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SSF-Svalbard Science Forum

Mercury dynamics in Arctic fjord marine food webs

Tildelt: kr 0,12 mill.

Marine chemical pollution poses known threats to human health and to biodiversity, ecosystem and societal services. The Arctic region is a major sink of global mercury (Hg) pollution. Arctic sediments, sea and glacial ice constitute vast Hg reservoirs. Recent studies raise concerns about their increasing role as local Hg sources. In a rapidly warming Arctic, the consequences of potentially increased environmental Hg on marine biota remain unknown. The objective of HgFJORD is to identify the pathways of Hg bioaccumulation in marine food webs of the High Arctic Kongsfjorden (Svalbard). This changing glacial fjord is recognized as a ‘natural laboratory’ of climate change in the Arctic. Earlier research has shown the sole measurement of Hg levels as insufficient to connect biotic Hg dynamics to environmental change, whereas the analysis of Hg stable isotopes proved to be a promising tool for source discrimination and biotic transfer. HgFJORD will build on the novel application of stable isotope analysis to identify the sources of Hg within the fjord system and the pathways to Hg accumulation. Two sampling campaigns are planned in June and August 2024. The collaboration between the Norwegian Polar Institute and the University of Liege during these two fieldworks will allow the analysis of Hg stable isotope analysis in unique biotic and abiotic samples including marine and glacial sediments, phyto- to macrozooplantlon, birds and seals, and assess the effect of spring blooming (June) and glaciers melting run-off (August) on Hg local sourcing. The empirical output of HgFJORD will be used to develop an adaptive risk assessment and applied management model for the forecasting of the impact of climate change on the dynamics of pollutants in Arctic coastal systems. This will be the main objective of a future project starting September 2024 (From the SEA to the SOLution. An integrative tool to assess marine pollution in a changing Arctic (SEASOL); RiS: 12272).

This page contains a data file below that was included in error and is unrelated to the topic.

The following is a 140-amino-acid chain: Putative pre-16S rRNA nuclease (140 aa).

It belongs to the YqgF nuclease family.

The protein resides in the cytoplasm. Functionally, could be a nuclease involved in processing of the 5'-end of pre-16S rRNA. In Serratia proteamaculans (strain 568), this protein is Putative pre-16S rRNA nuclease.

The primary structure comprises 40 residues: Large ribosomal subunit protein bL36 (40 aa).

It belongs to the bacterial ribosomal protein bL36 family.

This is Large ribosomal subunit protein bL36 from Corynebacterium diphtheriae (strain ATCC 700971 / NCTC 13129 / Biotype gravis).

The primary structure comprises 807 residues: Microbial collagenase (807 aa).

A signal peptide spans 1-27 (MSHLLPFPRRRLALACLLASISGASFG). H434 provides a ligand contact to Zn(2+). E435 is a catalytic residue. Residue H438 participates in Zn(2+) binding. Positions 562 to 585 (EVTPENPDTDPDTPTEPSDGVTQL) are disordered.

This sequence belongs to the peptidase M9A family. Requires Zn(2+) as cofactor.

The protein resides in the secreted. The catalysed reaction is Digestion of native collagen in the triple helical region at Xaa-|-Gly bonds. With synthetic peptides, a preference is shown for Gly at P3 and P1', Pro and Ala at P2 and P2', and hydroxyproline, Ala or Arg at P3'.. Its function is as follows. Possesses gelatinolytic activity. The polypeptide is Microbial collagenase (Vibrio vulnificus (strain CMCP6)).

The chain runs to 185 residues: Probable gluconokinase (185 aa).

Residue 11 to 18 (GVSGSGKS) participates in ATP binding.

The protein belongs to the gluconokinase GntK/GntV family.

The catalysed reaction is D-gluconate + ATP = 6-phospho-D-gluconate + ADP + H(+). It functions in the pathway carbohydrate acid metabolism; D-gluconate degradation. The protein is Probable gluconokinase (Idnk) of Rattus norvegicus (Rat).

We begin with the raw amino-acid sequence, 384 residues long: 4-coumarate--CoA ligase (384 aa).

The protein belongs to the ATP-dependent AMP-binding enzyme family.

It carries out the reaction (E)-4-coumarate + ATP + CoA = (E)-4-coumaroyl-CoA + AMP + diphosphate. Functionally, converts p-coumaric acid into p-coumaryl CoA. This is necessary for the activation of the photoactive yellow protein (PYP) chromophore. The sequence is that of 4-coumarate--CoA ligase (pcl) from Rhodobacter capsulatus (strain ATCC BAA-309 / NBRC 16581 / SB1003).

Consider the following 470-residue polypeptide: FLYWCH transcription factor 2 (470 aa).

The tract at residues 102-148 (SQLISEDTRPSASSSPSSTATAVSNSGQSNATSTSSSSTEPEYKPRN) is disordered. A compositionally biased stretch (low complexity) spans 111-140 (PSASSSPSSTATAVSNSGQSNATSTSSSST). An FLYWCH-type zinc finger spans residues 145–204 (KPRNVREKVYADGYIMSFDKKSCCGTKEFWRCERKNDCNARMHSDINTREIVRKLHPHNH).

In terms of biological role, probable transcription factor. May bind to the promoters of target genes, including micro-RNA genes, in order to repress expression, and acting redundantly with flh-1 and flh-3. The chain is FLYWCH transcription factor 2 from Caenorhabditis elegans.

SSF-Svalbard Science Forum